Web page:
Thanskgiving/ Thanksgrieving

I have very mixed feelings about Thanksgiving.

I like the idea of a day dedicated to giving thanks.  Gratitude is a big part of my spiritual practice.  Frankly, it’s one of very few things that I believe can never cause harm and can only make things better.  Taking time to recognize the bounty (and privilege) of our lives is a valuable practice.  It may be even more valuable in these hard economic times because, even though it is cliche’, it’s also true that the most important things in our lives are not things.  They are people, relationships, moments, acts of love and kindness, learnings… There is much for which to be grateful.  And there is power in stopping our ordinary lives, coming together, and expressing thanks.

But then there is the “Thanksgrieving” part.  I get incredibly frustrated when I hear that kids are once again being taught the myth of the first Thanksgiving, with its “simple and generous Indians” and “suffering and grateful Pilgrims.”  I want us–my communities and even this whole nation–to be able to grapple with the complexity of the truth.  The Pilgrims did suffer, but they also saw themselves as superior and began the process of colonization that inevitably decimated the native nations.  The Indians were generous–but that generosity was not simple.  It was a part of one culture (among hundreds) that was nearly lost when faced with the brutality of European conquest.

And oh, the stereotypes!  This drives me particularly crazy because it seems to me that we should be smart enough by now to want to tell truth, not perpetuate horrid, cartoonish images. “Young children’s conceptions of Native Americans often develop out of media portrayals and classroom role playing of the events of the First Thanksgiving. That conception of Native Americans gained from such early exposure is both inaccurate and potentially damaging to others,” says Debbie Reese in “Teaching Young Children About Native Americans,” an ERIC Digest (May 1996).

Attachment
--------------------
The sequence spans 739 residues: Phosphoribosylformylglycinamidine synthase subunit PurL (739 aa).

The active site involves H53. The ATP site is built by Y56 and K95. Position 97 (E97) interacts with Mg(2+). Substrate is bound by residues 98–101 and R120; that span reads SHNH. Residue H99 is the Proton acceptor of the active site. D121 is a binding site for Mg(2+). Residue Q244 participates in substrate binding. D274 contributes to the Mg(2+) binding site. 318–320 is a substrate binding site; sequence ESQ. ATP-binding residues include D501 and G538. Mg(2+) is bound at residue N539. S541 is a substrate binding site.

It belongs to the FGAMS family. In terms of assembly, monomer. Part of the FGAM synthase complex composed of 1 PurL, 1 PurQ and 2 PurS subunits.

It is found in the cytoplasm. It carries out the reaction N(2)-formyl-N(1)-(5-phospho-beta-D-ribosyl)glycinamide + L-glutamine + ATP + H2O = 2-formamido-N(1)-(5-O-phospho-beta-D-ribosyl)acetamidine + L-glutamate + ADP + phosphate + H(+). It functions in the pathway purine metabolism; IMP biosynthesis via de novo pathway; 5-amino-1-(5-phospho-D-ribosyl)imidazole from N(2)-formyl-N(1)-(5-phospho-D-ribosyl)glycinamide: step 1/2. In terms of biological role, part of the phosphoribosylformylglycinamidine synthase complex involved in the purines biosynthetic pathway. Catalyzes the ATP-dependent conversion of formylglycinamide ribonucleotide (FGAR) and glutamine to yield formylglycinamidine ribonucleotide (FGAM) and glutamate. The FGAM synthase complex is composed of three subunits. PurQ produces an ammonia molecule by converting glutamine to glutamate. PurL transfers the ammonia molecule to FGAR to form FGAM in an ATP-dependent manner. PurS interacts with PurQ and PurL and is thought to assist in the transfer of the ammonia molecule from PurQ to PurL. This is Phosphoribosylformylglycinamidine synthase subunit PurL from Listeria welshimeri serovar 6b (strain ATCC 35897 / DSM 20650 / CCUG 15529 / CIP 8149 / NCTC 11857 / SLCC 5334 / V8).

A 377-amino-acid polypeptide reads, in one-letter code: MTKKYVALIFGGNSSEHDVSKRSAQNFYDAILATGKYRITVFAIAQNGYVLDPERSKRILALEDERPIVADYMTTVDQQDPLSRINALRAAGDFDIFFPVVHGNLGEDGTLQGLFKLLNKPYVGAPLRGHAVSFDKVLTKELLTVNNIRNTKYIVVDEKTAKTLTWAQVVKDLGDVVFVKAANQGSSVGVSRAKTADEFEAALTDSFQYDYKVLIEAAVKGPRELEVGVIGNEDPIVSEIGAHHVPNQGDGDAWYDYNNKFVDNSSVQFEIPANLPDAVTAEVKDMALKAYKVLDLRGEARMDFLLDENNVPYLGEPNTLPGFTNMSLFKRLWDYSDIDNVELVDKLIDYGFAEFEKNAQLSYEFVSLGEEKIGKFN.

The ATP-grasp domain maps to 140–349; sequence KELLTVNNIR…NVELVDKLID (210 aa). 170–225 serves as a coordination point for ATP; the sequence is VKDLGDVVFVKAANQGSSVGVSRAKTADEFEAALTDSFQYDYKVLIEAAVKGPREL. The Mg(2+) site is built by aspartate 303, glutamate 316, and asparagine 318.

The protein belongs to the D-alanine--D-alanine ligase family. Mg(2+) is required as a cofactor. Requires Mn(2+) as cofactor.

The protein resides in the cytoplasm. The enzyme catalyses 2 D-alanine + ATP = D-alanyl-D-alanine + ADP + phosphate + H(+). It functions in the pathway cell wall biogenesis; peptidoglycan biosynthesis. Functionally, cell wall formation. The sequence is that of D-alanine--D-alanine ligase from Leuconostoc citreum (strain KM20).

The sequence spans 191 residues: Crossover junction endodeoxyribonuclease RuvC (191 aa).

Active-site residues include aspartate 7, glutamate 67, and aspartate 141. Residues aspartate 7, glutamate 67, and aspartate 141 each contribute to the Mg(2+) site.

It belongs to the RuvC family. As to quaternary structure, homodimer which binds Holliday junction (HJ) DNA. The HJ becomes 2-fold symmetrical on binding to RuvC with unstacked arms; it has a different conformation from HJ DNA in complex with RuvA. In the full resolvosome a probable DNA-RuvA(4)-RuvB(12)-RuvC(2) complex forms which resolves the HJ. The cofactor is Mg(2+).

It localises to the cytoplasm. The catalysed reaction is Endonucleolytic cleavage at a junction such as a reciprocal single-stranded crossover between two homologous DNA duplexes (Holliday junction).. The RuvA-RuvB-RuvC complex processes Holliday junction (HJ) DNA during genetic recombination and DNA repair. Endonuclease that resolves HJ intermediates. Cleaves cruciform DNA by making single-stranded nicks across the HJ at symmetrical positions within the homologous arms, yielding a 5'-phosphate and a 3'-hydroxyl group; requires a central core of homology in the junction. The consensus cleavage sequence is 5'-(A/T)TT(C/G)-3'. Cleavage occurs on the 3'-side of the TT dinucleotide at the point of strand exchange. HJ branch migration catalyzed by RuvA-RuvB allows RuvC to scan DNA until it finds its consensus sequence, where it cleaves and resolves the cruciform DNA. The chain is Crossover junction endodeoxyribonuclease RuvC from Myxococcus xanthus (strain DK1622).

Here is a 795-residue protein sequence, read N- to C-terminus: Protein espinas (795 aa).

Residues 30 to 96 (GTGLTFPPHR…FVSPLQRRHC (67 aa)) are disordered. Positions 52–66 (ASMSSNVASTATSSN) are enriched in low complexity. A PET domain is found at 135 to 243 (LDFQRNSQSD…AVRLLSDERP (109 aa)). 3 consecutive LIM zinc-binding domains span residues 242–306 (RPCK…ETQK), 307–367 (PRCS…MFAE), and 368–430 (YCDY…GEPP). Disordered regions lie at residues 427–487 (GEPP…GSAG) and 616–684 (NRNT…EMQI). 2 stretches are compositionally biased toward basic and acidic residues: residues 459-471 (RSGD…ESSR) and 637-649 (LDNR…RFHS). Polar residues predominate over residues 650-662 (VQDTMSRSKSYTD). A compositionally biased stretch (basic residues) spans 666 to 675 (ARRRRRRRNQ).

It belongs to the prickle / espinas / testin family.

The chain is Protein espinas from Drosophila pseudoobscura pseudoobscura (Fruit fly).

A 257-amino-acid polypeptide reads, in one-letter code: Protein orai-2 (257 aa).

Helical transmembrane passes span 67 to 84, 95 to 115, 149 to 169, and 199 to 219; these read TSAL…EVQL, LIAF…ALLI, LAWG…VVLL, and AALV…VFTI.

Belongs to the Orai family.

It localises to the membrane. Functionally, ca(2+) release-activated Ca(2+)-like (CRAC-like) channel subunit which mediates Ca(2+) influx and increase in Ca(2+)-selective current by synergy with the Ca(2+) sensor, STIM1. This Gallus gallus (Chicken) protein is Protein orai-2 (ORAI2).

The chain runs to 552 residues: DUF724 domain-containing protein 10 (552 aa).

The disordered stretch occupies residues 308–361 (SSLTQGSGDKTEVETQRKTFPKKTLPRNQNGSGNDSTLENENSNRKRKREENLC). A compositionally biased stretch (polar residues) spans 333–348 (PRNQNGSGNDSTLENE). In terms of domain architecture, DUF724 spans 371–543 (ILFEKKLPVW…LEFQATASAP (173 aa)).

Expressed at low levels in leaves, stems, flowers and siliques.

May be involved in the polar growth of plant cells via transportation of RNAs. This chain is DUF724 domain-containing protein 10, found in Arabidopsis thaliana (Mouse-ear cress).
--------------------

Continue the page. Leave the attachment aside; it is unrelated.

For example, a visitor to a child care center heard a four-year-old saying, “Indians aren’t people. They’re all dead.” “This child,” Reese says, “had already acquired an inaccurate view of Native Americans, even though her classmates were children of many cultures, including a Native American child.”

“Teaching About Thanksgiving” offers a handful of the “old stereotypes” that are often reinforced in classrooms across the United States. According to the article, here are some things to consider:

  • Indians should wear appropriate clothing. NO WARBONNETS! A blanket draped over one shoulder is accurate for a simple outfit.
  • Squanto and Samoset spoke English and were noted for their formal speaking style. Other Indians would have said things in the Algonkian language.
  • Indians in the Woodlands did not have tipis or horses, so these should not be part of any scenery or backdrop.
  • Any food served should be authentic. The following would be appropriate: corn soup, succotash, white fish, red meat, various fowl (turkey, partridge, duck), berries (including whole cranberries), maple sugar candies, corn starch candy, watercress, any kind of bean, squash…

I want us to be able to understand that it does not diminish our Thanksgiving to come to understand the multiplicities and complexities of this day.  I want us to truly believe that knowing the truth enriches us and helps us deal with the realities of our lives.  My celebration of the bounty in my life is tempered by my understanding of the inequities in our world and my commitment to helping make the world a place where every person has much for which to be grateful.  Gratitude is a good start, but gratitude that leads to commitment, generosity, and giving is even better.

So, as Thanksgiving arrives, I hope we will be open to continued learning, to embracing complexity, to honoring the sorrow and the joy of this day.

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